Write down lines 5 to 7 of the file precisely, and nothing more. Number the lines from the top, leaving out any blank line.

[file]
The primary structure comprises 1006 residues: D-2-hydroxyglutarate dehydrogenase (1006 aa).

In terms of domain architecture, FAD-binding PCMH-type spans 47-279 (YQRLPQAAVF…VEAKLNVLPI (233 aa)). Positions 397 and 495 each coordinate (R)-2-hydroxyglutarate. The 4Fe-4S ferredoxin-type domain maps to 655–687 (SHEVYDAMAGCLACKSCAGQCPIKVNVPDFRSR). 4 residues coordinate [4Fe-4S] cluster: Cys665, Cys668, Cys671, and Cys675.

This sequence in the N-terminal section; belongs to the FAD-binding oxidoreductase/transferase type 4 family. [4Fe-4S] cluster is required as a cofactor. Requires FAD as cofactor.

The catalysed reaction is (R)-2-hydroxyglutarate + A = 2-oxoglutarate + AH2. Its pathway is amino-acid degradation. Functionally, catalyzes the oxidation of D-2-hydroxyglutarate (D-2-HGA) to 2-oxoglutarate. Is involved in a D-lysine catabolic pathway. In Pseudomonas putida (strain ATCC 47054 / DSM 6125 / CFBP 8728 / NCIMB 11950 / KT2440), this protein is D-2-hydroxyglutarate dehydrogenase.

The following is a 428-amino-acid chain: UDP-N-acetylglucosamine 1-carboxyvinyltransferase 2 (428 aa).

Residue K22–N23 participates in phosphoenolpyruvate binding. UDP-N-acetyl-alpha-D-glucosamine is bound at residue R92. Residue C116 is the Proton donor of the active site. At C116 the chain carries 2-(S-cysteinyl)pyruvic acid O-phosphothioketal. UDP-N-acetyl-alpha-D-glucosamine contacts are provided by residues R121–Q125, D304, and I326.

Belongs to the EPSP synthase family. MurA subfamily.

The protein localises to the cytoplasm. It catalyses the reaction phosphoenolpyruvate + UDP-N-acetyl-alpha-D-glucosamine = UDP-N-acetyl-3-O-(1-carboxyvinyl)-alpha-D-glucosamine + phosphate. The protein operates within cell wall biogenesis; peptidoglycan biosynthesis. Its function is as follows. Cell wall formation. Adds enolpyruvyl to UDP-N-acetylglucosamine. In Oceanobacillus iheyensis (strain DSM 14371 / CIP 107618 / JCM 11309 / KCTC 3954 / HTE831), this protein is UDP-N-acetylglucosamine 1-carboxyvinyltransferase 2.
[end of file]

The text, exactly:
The following is a 428-amino-acid chain: UDP-N-acetylglucosamine 1-carboxyvinyltransferase 2 (428 aa).

Residue K22–N23 participates in phosphoenolpyruvate binding. UDP-N-acetyl-alpha-D-glucosamine is bound at residue R92. Residue C116 is the Proton donor of the active site. At C116 the chain carries 2-(S-cysteinyl)pyruvic acid O-phosphothioketal. UDP-N-acetyl-alpha-D-glucosamine contacts are provided by residues R121–Q125, D304, and I326.

Belongs to the EPSP synthase family. MurA subfamily.